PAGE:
Racism in German sports – the DFB response

The mention of racism can trigger irrational reactions in Germany; most Germans carry the burden of a guilt complex because of the Shoa, which makes the open-minded acknowledgement of the presence of racism in German society difficult. Yet, as in all societies, racism is an everyday phenomenon. This becomes particularly evident in the soccer arenas.

Just the other day, the Bremen state government issued what they call a Development Plan for Participation and Integration, a strategic document on diversity policies. It identifies 14 field of action in which to confront the need for promoting diversity in Bremen’s urban society in the coming four years. There is also a chapter on sports determining this field as one of the main areas for action. The text does not mention racism. Yet, it is well known that German sports are a playground for all known forms and variants of racism. There is structural racism in the shape of discrimination against people with a different cultural background. But there is also common or garden racism in the way people treat each other, as anybody will confirm who has overheard competitors defile and try to intimidate each other using racist swear words, or who has listened to a crowd making “ape noises” when a midfield player with black African roots passes the ball. Likewise, “Zigeuner”, a derogatory term for Sinti and Roma is frequently used by hooligans to infuriate and provoke opponents, notwithstanding the fact that some of the best German soccer players were Sinti (like Gerd Müller, famous Bayern Munich striker).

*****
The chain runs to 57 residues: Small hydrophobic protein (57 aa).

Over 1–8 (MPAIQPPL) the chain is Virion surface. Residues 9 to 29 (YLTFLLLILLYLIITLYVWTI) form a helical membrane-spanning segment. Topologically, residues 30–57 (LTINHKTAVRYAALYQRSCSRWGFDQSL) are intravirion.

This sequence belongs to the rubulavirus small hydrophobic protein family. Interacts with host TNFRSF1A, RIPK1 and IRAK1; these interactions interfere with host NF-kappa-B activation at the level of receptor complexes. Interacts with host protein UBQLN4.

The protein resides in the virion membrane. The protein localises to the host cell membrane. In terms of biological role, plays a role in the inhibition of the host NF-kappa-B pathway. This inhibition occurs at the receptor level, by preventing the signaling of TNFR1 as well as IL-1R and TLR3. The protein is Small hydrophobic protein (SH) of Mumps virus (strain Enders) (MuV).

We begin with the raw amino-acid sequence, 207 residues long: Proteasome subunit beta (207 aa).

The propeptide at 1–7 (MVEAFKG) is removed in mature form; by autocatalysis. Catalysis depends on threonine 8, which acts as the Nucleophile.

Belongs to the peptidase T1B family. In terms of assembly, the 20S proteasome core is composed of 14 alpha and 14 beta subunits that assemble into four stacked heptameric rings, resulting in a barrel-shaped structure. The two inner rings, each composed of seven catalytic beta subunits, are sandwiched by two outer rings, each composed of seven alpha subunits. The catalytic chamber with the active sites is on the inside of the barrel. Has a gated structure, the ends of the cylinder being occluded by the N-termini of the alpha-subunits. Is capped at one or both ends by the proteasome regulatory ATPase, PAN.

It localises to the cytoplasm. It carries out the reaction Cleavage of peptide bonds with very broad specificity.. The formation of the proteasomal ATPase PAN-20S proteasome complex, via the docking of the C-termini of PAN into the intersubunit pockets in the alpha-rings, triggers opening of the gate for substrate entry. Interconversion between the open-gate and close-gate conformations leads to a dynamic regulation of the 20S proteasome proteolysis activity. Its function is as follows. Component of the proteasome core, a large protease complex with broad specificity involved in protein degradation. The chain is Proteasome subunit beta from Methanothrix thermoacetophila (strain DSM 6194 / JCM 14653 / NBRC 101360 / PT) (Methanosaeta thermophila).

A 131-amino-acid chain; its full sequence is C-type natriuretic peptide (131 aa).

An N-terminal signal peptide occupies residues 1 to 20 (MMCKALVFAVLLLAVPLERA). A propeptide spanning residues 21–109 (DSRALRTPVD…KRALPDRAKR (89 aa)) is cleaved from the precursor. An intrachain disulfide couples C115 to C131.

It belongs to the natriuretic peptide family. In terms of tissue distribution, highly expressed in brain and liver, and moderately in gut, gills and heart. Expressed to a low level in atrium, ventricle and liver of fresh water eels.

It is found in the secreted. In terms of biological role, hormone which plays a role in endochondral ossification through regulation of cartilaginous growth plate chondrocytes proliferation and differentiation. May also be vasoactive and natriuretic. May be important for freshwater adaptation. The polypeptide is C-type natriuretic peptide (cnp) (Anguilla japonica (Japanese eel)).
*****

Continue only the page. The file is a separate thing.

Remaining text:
Only a few weeks ago, a soccer Bundesliga player hailing from Israel, Itay Shechter, was showered with antisemitic abuses by spectators. The board of FC Kaiserslautern, the club in question, has made efforts to spot the culprits and has in fact officially reported the incident to the police. Kaiserslautern chairman Stefan Kuntz declared at a press conference that such “derailments” were not to be tolerated “either now or in future” by the club’s leadership.

Dieter Graumann, presiding the Central Council of Jews in Germany, is quoted as calling the Kaiserslautern incident a shame and scandal for German soccer. He deplored that the national soccer association, DFB, has not come out with a „faster and louder“ reaction on what happened. Although the majority of Kaiserslautern fans displayed their unmistakable support for Itay Shechter, the DFB should have done more than just verbally denouncing the perpetrators as „yesterday people“ (a common euphemism for right-wingers in Germany) or, less politely, „stark staring idiots“.

In defence of the DFB, people have hinted to the fact that the soccer association has been awarding the Julius Hirsch Prize for seven years now. This award commemorates a German national team member of the thirties murdered in Auschwitz.  DFB President Wolfgang Niersbach is adamant in continuing the policy of this predecessor, Theo Zwanziger, ostracizing anti-Semitism, anti-Ciganism, racism, sexism, and homophobia in society as well as on the sportsfield. From its charity matches, the DFB’s national team contributes funds towards a foundation with the explicit aim of promoting efforts to curb racist and sexist phenomena in sports. The team management will also use the occasion of the European Cup in Poland and the Ukraine in summer to pay a visit to the Auschwitz memorial, a spokesman said.

Late in May, the German side will play Israel in what will be the final test game before the European Cup. This has been agreed between Niersbach and Ori Shilo, Secretay General of Israel’s national soccer association. The Germans have made it a point that the game was scheduled away from Sabbath to enable observant Jews to watch it.  Israel has been a member of UEFA since 1994.